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NPAN/APCON advert rift: Court rules case to continue

The disagreement between Registered Trustees of the Newspaper Proprietors Association of Nigeria (NPAN) and Advertising Practitioners Council of Nigeria (APCON) over placement of adverts on newspapers would soon be laid to rest as a Federal High Court in Lagos yesterday ruled that the matter be continued.

In a ruling, Justice Musa Kurya held that justice cannot be slaughtered in one hand and ordered that cost be paid to the 1st defendant (APCON) before the next adjourned day, saying “on November 21, they came to court to argue the issue of cost. On the other hand, the learned counsel cannot say cost would not be paid.”

At the resumed hearing, Counsel for NPAN, Mr. Tayo Oyetibo (SAN), opposed APCON’s motion challenging the locus standi of his client saying “the summary of the plaintiff is that Articles 21 and 137(a) of the Nigerian Code of Advertising Practice and Sales Promotion are ultra vires (beyond the powers) of APCON, which adversely affects the right and interest of Media House Owners, who are members of the plaintiff’s association (Registered Trustees of the Newspaper Proprietors Association of Nigeria).”

Urging the court to hold that the plaintiff has locus standi, Oyetibo said the plaintiff claim is not as to the harassment of its employer by the defendants, adding that the peak and substance of plaintiff case is the Constitutionality of Article 21 and 137(a) of the advertising code.

“Under the administrative law, a person who had been, has been or is likely to be affected by a particular statutory provision can go to court to complain. Article 21 and 137(a), which the plaintiff is complaining against did not mention employers but media houses” he added.

Oyetibo submitted that APCON has no power to control the right of Media House Owners by asking them to present their adverts to APCON before any publication, adding that Articles 21 and 137(a) of APCON’s Code expressly measures media houses as target and the plaintiff is an association of media house owners, comprising of more than 20s media houses.

“There is no separate interest of the plaintiff with that of media houses. The plaintiff has no other business but to protect the interest of media houses. This is why the plaintiff has standi to come to the court to complain” he said.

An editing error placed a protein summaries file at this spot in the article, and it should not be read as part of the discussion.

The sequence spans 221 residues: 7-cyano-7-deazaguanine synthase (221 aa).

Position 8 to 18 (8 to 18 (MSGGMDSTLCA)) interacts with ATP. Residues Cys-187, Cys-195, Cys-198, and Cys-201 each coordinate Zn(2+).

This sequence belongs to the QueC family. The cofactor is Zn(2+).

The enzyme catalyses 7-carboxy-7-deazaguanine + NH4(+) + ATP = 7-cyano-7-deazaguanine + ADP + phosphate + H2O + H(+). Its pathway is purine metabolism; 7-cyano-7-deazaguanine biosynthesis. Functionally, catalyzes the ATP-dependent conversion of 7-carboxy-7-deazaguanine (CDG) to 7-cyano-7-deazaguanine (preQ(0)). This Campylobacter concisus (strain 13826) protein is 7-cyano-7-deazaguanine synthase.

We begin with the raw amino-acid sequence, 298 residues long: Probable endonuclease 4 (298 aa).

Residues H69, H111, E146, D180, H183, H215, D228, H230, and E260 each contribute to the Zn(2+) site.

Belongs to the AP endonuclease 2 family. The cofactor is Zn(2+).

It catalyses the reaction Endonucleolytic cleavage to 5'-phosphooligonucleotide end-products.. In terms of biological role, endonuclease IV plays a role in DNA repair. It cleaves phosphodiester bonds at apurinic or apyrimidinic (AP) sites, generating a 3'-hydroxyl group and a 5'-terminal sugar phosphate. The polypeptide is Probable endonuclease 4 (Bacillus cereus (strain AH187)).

In an objection, APCON’s lead counsel, Mr. A. Idigbe (SAN), told the court that the plaintiff does not have the standi to initiate the action, looking at what is filed by the plaintiff originating summon.

Idigbe said that in paragraph 12, 13, 14, 15, 16 and 17 of the affidavit in support, the plaintiff has admitted that the complained and regulatory action was against named staff and employees of NPAN members, noting that the named staff and employees are not members of the plaintiff.

He told the court that owners of newspapers coming out to fight APCON for inviting its staff to the police and their statements taken is simply “busy-body”, adding that they do not have any business in the matter but the staff that have business in the matter.

According to him, “the regulatory action is against the practice of advertising by individuals. These individuals are not members of the plaintiff. So the action of the plaintiff is not targeted at protecting its members but at protecting its non members who happen to be his employees.”

Idigbe argued that for the court to have jurisdiction, under section 6 of the 1999 Constitution of the Federal Republic of Nigeria, there must be controversy between the plaintiff and 1st defendant.

“The code states the basic principle of advertising in Nigeria, which should be legal, decent, honest, truthful and mindful of Nigeria’s culture. All advertisement must be prepared with a due sense of social responsibility and done in a manner that will not put advertising to dispute” he stressed.

Urging the court to dismiss the case, Idigbe said that the dispute was with the professional practicing advertising, who are first to have a certificate from APCON, before placing any advert on newspaper, adding “but at this stage, let the employees go to the regulators and sort out themselves.”

After listening to the argument of both counsels, Justice Kurya adjourned the case to December 13 for ruling.

The newspaper owners had filed an originating summons brought pursuant to Order 3 Rules 6 and 7 of the Federal High Court (Civil Procedure) Rules 2009, on the ground that APCON does not have the power to regulate the activities of the plaintiffs members or any of their employees who are not registered members of APCON or practising advertising.

In the suit, NPAN is asking the court to make a declaration that Articles 21 and 137(a) of the Nigerian Code of Advertising Practice and Sales Promotion are ultra vires (beyond the powers) of APCON in so far as the provisions of the Articles affect media houses who do not practise advertising.


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